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    I always did the mortise with a 1/8" router bit. They are not hard to find. There are 1/8" router bits available at Rockler and lots of other on line sources. Just make the two mortises are longer than the total length of the lid stay. There is no need to "angle" back the mortise. A straight mortise cut longer than the lid stay slot is wide with the extra length in the direction of the curve is all that is needed.

    Here is a little help I was able to find. https://forum.canadianwoodworking.co...uadrant-Hinges
    I may be getting a little older physically but mentally I'm still tarp as a shack.

  8. #8
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    Bob, thanks for the offer, but I was able to drill out the two mortises on my drill press. I then used the "chisel" that I made from a jig saw blade, as Jim suggested, and it worked beautifully.

    Mike, thanks for the referral. That happened to be one of the sources I found when I was researching Quadrant hinge installation.

    Actually, the mortises came out very well, unfortunately when closing/opening the lid it "catches" just after starting to open it. After several frustrating attempts to determine why, I finally found the reason. After raising the lid about 1/2", the top of the circular stop would slide forward & drop a bit. That causes the "hook" portion to partially fall out of the slot & that would prevent the lid from opening. When this happens I can hold the stuck lid in place & slide a 6" scale between the lid & the box & move the stop forward. Doing this raises the hook to its original position & I can then open the lid the rest of the way. This only happens with the right hinge, the left one works as it should.

    So now I have to figure out a way to keep the stop from shifting out of position causing the lid to lock up. I'm suspicious of the holes in each stop. Why the holes? I'm thinking perhaps there should be a small pin that goes through the hole to prevent the stop from shifting. I can make a couple pins to try this out, but I'm going to call Rockler, or the manufacturer, first to inquire about the hole & the problem I'm having with this hinge ( http://www.rockler.com/solid-brass-quadrant-hinges-pair ). Each hinge is installed "perfectly", everything aligns beautifully, but I'd be way too embarrassed to say how many hours I've put into the installation of these hinges. I think the holes are key to the solution, but if so, why didn't the pins come with the hinges?

    PS: The depth of the stops are 1 5/8" in the down position & the depth of the mortises are 1 3/4" each, so the bottom of the mortises do not interfere with the stop.
    Last edited by Al Launier; 06-06-2014 at 12:18 PM.
    Thoughts entering one's mind need not exit one's mouth!
    As I age my memory fades .... and that's a load off my mind!

    "We Live In The Land Of The Free, Only Because Of The Brave"
    “The problems we face today are there because the people who work for a living are outnumbered by those who vote for a living."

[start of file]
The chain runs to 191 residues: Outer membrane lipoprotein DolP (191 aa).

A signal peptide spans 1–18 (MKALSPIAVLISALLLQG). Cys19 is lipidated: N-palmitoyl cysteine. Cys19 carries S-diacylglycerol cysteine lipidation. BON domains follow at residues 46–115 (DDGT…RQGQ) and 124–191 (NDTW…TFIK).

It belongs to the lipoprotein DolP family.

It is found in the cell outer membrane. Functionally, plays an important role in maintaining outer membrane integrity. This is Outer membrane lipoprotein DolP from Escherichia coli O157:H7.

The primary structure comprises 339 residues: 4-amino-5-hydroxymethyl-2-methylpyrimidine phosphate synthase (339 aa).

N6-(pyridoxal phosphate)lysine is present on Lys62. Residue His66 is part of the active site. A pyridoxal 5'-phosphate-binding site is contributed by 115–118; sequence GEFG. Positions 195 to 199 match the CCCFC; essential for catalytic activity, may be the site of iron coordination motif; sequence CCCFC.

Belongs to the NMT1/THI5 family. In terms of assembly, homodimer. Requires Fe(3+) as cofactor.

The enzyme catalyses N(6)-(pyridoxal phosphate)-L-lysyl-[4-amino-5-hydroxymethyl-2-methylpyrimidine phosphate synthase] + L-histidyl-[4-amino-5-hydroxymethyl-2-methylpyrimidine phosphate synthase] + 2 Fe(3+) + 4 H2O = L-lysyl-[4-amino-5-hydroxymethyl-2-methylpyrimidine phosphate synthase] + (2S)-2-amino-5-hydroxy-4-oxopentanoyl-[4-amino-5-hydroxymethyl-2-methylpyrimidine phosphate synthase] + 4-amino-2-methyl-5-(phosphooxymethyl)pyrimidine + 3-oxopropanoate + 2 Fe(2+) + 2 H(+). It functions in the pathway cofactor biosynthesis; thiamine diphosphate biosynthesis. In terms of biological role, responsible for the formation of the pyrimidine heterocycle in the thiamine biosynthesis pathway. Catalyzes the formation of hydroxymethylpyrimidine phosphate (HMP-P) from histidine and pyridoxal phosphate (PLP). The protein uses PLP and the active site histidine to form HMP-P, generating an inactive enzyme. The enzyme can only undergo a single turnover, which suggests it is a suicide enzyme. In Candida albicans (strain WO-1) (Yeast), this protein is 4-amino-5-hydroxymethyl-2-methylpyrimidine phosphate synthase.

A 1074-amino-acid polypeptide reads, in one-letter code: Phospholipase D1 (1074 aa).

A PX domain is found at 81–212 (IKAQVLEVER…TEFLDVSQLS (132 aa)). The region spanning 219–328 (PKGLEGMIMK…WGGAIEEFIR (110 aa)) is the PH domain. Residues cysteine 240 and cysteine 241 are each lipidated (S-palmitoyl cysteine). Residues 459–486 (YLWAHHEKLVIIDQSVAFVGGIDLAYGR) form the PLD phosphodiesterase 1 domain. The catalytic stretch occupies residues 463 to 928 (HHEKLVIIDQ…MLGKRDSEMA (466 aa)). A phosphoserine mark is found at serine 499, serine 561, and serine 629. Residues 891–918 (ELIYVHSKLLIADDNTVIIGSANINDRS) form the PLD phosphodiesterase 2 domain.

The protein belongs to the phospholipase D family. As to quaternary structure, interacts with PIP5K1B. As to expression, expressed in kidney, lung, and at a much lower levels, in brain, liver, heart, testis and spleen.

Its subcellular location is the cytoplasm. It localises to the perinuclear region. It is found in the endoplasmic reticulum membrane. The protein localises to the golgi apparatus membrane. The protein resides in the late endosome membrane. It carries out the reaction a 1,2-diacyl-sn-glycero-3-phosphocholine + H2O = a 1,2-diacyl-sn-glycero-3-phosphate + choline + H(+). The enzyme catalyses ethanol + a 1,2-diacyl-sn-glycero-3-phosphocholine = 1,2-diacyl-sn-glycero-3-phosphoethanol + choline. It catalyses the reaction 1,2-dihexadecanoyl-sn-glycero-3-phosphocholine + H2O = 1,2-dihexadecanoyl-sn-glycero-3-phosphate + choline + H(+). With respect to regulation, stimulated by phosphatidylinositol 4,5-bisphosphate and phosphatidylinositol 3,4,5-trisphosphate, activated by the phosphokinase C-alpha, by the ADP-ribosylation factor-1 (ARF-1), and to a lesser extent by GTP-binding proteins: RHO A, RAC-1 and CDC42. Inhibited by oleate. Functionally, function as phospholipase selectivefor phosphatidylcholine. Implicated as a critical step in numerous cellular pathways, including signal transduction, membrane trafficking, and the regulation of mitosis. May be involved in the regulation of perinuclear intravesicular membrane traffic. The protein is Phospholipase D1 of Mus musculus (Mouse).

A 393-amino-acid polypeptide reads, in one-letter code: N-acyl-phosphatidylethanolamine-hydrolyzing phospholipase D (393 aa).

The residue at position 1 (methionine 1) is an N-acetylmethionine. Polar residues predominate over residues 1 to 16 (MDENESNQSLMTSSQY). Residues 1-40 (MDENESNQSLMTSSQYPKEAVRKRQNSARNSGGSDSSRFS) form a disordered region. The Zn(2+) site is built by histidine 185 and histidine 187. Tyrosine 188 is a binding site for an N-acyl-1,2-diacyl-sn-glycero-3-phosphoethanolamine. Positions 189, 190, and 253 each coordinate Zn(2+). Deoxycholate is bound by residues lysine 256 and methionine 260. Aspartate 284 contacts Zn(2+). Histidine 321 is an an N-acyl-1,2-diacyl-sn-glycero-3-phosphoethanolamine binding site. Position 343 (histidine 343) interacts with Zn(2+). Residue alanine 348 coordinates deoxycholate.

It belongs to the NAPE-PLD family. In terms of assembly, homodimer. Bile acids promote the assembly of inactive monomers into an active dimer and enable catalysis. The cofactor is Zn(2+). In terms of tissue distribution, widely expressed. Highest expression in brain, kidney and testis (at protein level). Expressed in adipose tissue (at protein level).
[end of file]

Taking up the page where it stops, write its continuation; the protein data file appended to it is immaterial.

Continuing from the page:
"
    Socialism is a philosophy of failure, the creed of ignorance, and the gospel of envy, its inherent virtue is the equal sharing of misery." Winston Churchill

  9. #9
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    I called the Rockler Tech Dept & discussed how the hinge (Item # 48068) was “catching” & preventing the lid from opening. I was told the following:
    · Neither instructions nor pins come with the hinges.
    · The hole is used by the manufacturer during the manufacturing process, probably with a pin to position the Stop when stamping it out on a die???
    · The hole serves no purpose, so the Stop can be installed with the hole end at either the lid arm or box arm.
    · She heard of this particular problem from other users.
    · She didn’t know why both hinges don’t hang up – just one of those things.
    · Some users have epoxied, or used JB Weld, to secure the end of the “Stop” to the back of the lid arm with the “hook” against the arm & against the end of the slot.
    · I’m going to try pressing a short pin through the hole to see if that resolves the problem. If not I’ll use epoxy to hold the Stop in place.
    · I’ve spent way too many hours installing this hinge, being very fussy about the mating alignments of box & lid, etc.
    · Given all this, I cannot recommend anyone purchase this hinge. I’ll use a different type of hinge in the future.
    Thoughts entering one's mind need not exit one's mouth!
    As I age my memory fades .... and that's a load off my mind!

    "We Live In The Land Of The Free, Only Because Of The Brave"
    “The problems we face today are there because the people who work for a living are outnumbered by those who vote for a living."
    "
    Socialism is a philosophy of failure, the creed of ignorance, and the gospel of envy, its inherent virtue is the equal sharing of misery." Winston Churchill

  10. #10
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    Maybe this is way off base, but two things I might try, and I don't even know why I would try either. Have you switched the "arms" between hinges to see it the problem move from one hinge to the other? Second, would it do any good to file the offending arm a little at the end hanging up, maybe smooth the edges a little?

    Just a couple thoughts that came to my mind, I have never worked with this type hinge before.
    "We the People ......"